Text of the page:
After working as a senior metallurgist and then plant manager at Bwana Mkubwa Mine for five years, I left at the end of 2007 to take up a job as a technical manager working in Australia out of the Perth office, doing designs for the various process plants that we were working on: the development of Kansanshi, another completely new mine called Frontier Mine in the DRC, and an operation we had acquired in Mauritania.

After a few years at it, I decided I didnt really want to do design and technical work. I was more operational and I like working with people, so I transferred to become a plant manager for a greenfield project in Finland that we had acquired – a copper-nickel mine.

The Arctic Circle and beyond

What was it like living in Finland?

It was different… The mine is in the Arctic Circle, in a place with a very small population, right up north in a town called Sodankylä. Employees lived in houses in the town, so we were sort of mixed into the community, and we drove 40 kilometres to the mine every morning. I commissioned the mine and then became plant manager, and stayed for four and a half years.

After working in Australia and then Finland, was it time to return to Zambia?

Not yet. A General Manager (GM) role opened up at a copper-gold mine – Mauritanian Copper Mines in North Africa – and, because Id spent time there doing design work and getting to know the place, I was offered the job. My wife and I decided to base ourselves in England so it would be easier for me to get in and out of Mauritania. I worked six weeks on and two weeks off. Its in the desert so its quite a harsh place to live, but I spent about four years there as GM of the site.

At the end of 2018, I went to Ravensthorpe Nickel Mine (RNO) mine in Australia to assess the state of the operation – and the nickel market – and work out what it would cost to restart it. By the beginning of 2020, the plant was running again.

Then, in March 2020, COVID hit, and we were sitting in Australia watching footage from Italy thinking, This is going to end in tears.”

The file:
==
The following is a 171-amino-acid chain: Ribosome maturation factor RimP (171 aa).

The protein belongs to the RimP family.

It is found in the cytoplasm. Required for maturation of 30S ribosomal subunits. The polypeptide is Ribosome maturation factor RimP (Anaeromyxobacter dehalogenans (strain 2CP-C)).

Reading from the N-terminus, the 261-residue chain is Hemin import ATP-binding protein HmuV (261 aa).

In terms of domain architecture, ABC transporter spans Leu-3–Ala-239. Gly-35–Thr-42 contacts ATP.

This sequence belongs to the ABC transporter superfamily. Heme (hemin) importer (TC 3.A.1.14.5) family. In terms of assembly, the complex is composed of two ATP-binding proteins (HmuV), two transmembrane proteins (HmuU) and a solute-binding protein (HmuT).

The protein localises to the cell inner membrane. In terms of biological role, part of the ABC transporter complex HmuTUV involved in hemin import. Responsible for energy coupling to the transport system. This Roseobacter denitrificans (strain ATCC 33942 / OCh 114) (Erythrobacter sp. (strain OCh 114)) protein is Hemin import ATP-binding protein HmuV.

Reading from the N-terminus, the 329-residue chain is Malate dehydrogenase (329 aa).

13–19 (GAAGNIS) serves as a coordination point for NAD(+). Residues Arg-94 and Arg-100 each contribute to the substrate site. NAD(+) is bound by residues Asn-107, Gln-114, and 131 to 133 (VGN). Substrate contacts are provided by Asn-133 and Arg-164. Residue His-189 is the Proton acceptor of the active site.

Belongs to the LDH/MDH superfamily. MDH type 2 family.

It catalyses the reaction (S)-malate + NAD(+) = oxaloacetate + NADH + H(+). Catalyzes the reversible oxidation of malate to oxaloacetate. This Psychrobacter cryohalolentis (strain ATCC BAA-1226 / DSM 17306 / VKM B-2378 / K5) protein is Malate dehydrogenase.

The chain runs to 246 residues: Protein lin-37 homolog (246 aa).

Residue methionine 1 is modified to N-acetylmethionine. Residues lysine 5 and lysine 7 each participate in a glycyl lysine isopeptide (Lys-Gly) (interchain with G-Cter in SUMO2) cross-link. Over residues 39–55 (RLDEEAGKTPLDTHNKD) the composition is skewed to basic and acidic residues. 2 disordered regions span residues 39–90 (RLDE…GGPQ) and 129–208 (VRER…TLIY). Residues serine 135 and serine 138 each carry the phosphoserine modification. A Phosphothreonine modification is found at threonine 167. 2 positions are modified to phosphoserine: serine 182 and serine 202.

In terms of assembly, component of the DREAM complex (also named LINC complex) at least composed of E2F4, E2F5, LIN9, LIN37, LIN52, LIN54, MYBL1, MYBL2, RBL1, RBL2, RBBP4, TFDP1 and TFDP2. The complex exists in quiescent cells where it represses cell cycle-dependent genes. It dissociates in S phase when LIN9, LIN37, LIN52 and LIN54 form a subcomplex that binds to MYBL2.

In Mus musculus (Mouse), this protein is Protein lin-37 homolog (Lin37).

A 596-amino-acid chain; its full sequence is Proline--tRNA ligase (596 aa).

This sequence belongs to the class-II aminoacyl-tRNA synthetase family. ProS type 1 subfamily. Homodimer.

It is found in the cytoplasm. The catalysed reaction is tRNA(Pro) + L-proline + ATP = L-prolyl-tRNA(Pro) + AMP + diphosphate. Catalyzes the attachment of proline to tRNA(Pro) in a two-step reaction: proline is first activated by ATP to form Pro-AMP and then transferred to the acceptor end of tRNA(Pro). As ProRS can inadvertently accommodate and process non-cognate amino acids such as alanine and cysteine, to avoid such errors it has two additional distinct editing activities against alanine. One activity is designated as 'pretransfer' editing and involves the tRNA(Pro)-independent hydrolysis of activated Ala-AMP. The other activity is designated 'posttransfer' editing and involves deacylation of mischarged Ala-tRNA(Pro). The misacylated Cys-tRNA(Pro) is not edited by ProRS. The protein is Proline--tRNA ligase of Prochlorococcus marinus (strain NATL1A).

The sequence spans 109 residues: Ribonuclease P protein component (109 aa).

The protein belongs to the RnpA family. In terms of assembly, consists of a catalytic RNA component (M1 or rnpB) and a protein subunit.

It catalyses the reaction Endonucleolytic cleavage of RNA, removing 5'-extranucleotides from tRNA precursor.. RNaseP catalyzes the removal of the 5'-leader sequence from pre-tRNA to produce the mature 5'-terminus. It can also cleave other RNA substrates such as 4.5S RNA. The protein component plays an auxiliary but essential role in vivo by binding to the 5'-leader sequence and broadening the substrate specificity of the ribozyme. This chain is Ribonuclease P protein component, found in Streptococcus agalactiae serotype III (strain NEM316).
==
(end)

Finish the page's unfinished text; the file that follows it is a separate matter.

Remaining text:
I flew to the UK to check on my family. The last thing I wanted was to be so far away and in such a different time zone during a pandemic. While I was in the UK, I got a call from Rudi Badenhorst (FQMs director of operations) who said that Kansanshis GM at the time – who was from Australia – was also worried about being so far away from home. So Rudi said, Look, he’s here in Zambia but wants to go back to Australia. Would you like a role here?”

It made a lot of sense! So the two of us traded places, and I came to Solwezi in June of 2020. After living all over and being on the trot for almost 12 years, my wife and I were happy to be back in Zambia. And it turned out to be exactly the right decision.


In Part 2 of this interview, Mr Mukutuma tells us about the progress with S3, what having an expanded pit and increased smelter capacity will do for Zambias economy, and which of Kansanshis many community projects hes most proud of.

Look out for it later this week on our website, our social media platforms, or email to receive a message the minute it’s published.


See also: Safety is a year-round commitment


    • Committed/ Creative / Result oriented Metallurgical/ Chemical Engineer- We saw this coming. Continue with your strong work culture

  1. Encouraging moment to read this,,,, what a great opportunity at a time,,,,, also had working spirit. All the best GM.

  2. Continue with good works bwana Anthony I learnt alot from you when we were working together at Bwana Mkubwa mine in Ndola Zambia. Missing you my boss.